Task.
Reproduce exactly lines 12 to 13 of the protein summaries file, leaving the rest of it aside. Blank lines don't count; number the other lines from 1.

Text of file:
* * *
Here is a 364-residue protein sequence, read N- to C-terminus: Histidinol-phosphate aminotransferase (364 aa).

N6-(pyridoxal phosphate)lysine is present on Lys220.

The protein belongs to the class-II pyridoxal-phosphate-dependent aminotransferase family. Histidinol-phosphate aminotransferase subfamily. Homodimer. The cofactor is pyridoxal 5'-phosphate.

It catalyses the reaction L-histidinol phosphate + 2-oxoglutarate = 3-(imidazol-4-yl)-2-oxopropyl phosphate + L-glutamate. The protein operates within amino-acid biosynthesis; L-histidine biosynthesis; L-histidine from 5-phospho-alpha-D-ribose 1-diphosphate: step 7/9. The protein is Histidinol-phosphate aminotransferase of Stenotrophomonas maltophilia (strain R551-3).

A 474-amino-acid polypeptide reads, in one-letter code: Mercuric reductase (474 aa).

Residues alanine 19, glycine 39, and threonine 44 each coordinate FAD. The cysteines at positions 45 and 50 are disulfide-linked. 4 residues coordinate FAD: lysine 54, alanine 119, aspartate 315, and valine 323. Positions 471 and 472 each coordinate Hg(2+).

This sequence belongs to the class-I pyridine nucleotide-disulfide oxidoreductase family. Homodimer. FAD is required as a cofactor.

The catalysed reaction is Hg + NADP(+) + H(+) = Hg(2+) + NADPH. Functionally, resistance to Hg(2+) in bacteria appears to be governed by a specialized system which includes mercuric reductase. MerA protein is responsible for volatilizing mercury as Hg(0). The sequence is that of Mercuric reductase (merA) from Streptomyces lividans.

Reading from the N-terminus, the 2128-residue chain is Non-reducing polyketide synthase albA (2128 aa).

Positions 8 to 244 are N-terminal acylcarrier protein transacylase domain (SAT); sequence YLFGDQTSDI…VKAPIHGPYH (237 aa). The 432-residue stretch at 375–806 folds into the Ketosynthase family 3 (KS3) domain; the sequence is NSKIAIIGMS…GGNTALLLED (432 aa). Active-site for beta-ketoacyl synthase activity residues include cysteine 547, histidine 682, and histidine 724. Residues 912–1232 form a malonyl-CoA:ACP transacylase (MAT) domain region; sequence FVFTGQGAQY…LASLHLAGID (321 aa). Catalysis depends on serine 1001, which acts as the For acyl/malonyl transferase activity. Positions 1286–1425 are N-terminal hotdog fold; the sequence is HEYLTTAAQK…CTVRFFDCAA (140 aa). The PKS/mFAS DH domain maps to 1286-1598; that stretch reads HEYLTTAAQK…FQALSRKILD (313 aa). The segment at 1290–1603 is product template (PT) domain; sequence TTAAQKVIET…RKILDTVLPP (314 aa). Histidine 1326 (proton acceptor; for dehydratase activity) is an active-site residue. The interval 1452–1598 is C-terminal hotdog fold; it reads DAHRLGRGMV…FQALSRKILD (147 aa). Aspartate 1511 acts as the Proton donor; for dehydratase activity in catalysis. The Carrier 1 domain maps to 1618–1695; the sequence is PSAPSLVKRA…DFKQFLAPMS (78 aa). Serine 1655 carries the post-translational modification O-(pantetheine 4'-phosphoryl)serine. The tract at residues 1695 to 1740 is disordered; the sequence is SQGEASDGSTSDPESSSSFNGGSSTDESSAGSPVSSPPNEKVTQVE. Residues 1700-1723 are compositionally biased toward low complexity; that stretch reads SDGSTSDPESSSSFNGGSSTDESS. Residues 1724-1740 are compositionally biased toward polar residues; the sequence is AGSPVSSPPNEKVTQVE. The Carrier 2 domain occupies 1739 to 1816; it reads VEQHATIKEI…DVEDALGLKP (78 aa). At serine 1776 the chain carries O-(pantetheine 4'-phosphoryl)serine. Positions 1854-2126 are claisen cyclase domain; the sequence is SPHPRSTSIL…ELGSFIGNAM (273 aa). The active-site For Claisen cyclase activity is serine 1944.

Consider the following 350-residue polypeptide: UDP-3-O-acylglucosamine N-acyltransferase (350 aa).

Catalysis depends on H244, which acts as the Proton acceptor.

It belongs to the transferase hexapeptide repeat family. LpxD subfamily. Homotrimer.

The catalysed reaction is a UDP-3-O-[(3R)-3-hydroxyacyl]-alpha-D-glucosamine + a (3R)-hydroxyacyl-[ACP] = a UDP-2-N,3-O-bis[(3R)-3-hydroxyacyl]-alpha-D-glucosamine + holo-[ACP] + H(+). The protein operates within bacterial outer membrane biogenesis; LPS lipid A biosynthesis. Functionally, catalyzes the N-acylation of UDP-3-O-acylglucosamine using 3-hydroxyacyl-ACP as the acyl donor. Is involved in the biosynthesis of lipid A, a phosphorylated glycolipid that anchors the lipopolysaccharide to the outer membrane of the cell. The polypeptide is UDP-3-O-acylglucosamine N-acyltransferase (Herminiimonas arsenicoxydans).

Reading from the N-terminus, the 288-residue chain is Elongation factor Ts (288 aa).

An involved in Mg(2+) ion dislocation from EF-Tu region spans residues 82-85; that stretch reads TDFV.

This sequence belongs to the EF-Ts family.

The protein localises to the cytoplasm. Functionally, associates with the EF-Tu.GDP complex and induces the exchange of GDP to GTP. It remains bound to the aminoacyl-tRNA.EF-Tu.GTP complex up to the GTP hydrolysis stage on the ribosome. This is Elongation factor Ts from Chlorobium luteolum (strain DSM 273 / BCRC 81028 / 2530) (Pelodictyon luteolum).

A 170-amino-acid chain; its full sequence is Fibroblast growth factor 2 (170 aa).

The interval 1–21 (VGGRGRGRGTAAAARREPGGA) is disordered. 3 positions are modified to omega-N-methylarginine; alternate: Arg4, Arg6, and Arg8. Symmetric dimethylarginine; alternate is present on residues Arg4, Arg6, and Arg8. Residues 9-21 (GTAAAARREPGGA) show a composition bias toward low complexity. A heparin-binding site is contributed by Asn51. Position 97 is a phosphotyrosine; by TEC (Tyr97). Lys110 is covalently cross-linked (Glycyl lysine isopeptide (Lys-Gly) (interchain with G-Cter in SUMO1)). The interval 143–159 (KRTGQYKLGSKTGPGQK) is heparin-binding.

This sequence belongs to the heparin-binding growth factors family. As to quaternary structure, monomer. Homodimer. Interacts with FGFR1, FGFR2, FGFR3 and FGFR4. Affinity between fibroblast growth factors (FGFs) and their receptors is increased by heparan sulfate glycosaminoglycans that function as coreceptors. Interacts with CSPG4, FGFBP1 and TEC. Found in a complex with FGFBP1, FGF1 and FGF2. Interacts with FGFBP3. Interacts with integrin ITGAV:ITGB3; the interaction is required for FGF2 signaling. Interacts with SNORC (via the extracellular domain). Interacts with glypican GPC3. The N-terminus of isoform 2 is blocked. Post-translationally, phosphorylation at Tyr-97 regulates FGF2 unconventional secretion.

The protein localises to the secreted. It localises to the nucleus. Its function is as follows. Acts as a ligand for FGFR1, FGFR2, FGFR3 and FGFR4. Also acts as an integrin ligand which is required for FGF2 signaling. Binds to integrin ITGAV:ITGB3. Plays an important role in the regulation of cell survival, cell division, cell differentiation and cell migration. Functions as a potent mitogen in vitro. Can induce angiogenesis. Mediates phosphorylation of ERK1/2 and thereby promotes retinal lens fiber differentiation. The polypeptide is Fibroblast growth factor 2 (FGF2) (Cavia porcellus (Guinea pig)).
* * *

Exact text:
Catalysis depends on H244, which acts as the Proton acceptor.

It belongs to the transferase hexapeptide repeat family. LpxD subfamily. Homotrimer.